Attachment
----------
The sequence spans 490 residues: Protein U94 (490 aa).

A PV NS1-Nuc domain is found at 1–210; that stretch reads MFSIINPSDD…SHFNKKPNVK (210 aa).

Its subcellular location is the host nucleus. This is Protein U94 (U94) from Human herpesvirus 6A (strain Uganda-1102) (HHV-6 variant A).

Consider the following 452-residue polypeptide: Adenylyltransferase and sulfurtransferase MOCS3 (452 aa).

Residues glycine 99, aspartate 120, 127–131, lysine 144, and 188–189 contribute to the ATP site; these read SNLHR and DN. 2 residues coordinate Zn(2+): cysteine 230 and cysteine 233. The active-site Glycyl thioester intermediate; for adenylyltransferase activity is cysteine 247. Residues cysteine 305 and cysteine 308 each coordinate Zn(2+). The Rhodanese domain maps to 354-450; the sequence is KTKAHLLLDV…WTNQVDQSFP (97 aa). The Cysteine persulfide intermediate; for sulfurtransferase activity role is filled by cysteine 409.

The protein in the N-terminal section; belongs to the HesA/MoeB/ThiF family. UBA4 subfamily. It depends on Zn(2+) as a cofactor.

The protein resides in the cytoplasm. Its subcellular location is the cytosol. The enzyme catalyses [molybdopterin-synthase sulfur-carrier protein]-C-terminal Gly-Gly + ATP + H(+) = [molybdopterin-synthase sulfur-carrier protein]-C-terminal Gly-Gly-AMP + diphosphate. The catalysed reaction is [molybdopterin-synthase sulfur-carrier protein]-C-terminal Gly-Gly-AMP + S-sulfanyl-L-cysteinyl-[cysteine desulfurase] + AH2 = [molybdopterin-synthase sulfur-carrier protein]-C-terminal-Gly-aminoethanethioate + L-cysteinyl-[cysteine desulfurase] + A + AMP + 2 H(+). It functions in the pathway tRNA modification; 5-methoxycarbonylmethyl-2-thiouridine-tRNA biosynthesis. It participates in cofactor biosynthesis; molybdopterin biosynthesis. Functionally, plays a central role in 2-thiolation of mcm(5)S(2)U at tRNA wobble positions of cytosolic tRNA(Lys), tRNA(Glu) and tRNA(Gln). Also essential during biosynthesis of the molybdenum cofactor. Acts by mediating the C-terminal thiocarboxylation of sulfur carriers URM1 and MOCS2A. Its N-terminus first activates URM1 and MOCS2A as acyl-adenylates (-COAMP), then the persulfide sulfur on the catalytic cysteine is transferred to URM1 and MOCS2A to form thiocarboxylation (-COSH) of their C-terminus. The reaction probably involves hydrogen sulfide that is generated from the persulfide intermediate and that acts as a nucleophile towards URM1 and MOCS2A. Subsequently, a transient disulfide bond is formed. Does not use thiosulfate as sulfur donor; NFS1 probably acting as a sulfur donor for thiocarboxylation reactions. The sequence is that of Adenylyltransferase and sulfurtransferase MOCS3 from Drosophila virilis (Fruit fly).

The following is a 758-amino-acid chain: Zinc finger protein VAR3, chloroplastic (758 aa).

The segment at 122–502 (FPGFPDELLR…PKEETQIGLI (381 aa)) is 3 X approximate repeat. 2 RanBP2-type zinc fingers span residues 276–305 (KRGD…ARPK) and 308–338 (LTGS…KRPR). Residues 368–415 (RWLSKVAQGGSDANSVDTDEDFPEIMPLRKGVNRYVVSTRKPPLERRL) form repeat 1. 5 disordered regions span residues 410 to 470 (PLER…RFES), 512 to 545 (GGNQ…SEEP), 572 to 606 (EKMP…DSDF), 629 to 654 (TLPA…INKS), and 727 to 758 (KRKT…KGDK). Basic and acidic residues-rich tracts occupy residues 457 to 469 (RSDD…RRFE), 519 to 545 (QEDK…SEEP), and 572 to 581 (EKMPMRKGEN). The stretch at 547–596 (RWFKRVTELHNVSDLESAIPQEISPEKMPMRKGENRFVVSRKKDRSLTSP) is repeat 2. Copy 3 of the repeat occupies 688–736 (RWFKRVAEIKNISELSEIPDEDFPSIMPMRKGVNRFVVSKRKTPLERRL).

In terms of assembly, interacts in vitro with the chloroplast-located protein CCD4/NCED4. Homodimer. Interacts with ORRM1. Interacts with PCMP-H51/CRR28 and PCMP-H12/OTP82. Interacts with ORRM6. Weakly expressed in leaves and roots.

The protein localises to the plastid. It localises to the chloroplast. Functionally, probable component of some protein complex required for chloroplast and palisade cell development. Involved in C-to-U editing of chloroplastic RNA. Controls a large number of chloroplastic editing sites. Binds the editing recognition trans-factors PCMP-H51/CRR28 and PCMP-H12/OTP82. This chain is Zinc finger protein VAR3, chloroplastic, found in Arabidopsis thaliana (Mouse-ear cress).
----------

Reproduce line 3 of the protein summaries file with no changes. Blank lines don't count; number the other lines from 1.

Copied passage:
Its subcellular location is the host nucleus. This is Protein U94 (U94) from Human herpesvirus 6A (strain Uganda-1102) (HHV-6 variant A).